When I was small and would leaf through the Old Testament retold for children and illustrated in engravings by Gustave Dore, I saw the Lord God standing on a cloud. He was an old man with eyes, nose, and a long beard, and I would say to myself that if He had a mouth, He had to eat. And if He ate, He had intestines. But that always gave me a fright, because even though I come from a family that was not particularly religious, I felt the idea of a divine intestine to be sacrilegious. Spontaneously, without any theological training, I, a child, grasped the incompatibility of God and shit... Either/or: either man was created in God's image-- and God has intestines!-- or God lacks intestines and man is not like him... Shit is a more onerous theological problem than is evil. Since God gave man freedom, we can, if need be, accept the idea that He is not responsible for man's crimes. The responsibility for shit, however, rests entirely with Him, the Creator of man.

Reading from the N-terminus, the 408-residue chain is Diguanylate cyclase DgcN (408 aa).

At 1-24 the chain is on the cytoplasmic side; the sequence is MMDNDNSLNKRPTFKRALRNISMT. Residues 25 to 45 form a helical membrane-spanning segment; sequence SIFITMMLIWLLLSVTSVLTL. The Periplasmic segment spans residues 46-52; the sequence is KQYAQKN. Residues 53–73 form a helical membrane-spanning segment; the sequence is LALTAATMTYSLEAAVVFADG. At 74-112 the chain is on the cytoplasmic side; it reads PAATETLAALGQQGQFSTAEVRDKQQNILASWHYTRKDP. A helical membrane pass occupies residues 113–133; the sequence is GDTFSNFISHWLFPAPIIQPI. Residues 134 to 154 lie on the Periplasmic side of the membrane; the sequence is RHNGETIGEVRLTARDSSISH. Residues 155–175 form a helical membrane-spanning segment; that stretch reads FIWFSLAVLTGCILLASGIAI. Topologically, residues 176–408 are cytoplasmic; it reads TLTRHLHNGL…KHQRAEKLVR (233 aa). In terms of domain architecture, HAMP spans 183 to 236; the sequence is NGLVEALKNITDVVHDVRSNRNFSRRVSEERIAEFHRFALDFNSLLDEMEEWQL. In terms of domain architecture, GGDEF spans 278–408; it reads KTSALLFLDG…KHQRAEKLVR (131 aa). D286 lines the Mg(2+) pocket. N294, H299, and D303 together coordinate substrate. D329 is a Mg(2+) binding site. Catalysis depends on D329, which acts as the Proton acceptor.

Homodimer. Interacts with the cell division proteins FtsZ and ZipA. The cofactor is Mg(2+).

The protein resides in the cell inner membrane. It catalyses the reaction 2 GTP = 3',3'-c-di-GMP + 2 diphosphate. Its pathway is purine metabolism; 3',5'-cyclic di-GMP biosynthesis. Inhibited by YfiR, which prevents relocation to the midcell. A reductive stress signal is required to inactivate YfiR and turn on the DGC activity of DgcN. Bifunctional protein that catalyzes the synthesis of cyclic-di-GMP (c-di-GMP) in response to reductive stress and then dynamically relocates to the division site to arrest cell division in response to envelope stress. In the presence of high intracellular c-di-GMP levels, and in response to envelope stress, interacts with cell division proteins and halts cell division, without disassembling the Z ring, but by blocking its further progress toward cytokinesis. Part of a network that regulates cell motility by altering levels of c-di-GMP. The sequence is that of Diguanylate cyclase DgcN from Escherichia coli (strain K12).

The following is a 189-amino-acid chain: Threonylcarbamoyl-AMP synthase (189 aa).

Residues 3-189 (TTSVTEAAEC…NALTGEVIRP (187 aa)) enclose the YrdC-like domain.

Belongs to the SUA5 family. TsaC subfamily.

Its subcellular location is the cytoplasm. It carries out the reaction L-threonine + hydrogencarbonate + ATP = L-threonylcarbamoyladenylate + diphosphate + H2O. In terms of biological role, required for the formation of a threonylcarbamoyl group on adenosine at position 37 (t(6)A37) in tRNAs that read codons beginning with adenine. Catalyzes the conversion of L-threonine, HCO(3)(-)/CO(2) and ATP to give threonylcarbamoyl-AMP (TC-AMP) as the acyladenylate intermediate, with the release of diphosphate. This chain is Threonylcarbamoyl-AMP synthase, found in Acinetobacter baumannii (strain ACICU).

Disagreements are inevitable. There will always be opposing viewpoints and a variety of perspectives on most subjects. Tastes differ as well as preferences. That is why they make vanilla and chocolate and strawberry ice cream, why they build Fords and Chevys, Chryslers and Cadillacs, Hondas and Toyotas. That is why our nation has room for Democrats and Republicans, conservatives and liberals - and moderates. The tension is built into our system. It is what freedom is all about, including religious freedom. I am fairly firm in my theological convictions, but that doesn't mean you (or anyone) must agree with me. All this explains why we must place so much importance on leaving "wobble room" in our relationships. One's theological persuasion may not bend, but one's involvement with others must.